I sent an e-mail from a hotel room in Berlin in September of last year, while completely blitzed out from jetlag. In it, I mentioned the idea of putting together a site that could serve as a center-point for a lot of the amazing code being written in the journalism community. The response I got from the couple people I ran the idea by was “Yeah, that sounds great, but who’s going to do it?”
Earlier this year I decided the answer was “us,” and I assembled a team to build it.
And today, after many months of building something from nothing, it’s launched: Announcing, Source
Through feature articles that dig into the specifics of the code and the motivations that behind it, through an index to open code repositoriesproduced by the journo-code community, and an index to that community itself, Source connects the many lines of code that make up journalism today with the people that write them. We’ve built relationships between code, people, and organizations deep into the data models of Source because we know that code is always a reflection of the individuals that create it and that those individuals combine to create a thriving community.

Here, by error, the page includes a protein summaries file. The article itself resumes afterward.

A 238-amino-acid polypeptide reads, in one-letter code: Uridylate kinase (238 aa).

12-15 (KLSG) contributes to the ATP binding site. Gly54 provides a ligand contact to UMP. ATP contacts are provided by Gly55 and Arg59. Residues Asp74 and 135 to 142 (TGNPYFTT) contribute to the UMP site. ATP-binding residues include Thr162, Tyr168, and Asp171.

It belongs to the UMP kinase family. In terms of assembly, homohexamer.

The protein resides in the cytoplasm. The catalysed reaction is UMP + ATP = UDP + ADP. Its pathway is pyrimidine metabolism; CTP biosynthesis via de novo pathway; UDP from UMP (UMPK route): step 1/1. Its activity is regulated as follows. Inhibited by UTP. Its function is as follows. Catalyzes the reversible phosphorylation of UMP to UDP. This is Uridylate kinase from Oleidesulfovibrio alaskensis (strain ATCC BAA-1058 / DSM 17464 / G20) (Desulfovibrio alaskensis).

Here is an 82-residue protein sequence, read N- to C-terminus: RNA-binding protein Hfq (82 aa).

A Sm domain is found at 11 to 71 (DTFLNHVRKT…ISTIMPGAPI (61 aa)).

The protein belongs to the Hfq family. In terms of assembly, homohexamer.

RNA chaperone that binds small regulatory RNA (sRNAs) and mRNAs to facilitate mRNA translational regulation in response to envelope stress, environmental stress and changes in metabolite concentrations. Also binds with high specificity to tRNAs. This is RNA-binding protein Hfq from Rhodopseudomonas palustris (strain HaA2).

Journalism is in a time of massive innovation and reinvention. From data journalism to building news applications, news organizations both big and small are trying things anew. Rethinking the way the world learns about itself is a huge, exciting, and inspiring task. At OpenNews, we’re assisting this lofty goal by helping to strengthen and grow the code and community that is working to build journalism’s future. We do this through our fellowship program, through our sponsorship of hack days, through our code sprint grants, and now through Source.
This wouldn’t have been anywhere near possible without the incredible work of the Source team: Erin Kissane, who I tricked into coming to a conference in Phoenix last December so I could talk her into running this project with me, and Ryan Pitts, whose coding skills and amazing insights didn’t just build a great site, but built *the right* site. Their work, along with the always-there kick-assery of Erika Owens and the steady server-side hand of Ross Bruniges, has been thrilling to be a part of.
It also wouldn’t have been possible without feedback and ideas from dozens of people in the journo-code community who, over the last ten months, saw this project as their own. We’re proud to be a part of that community and to bring something like this into it.
This blog post is already longer than it needs to be: Go view Source! Go follow us on Twitter! And, most importantly, spread the word!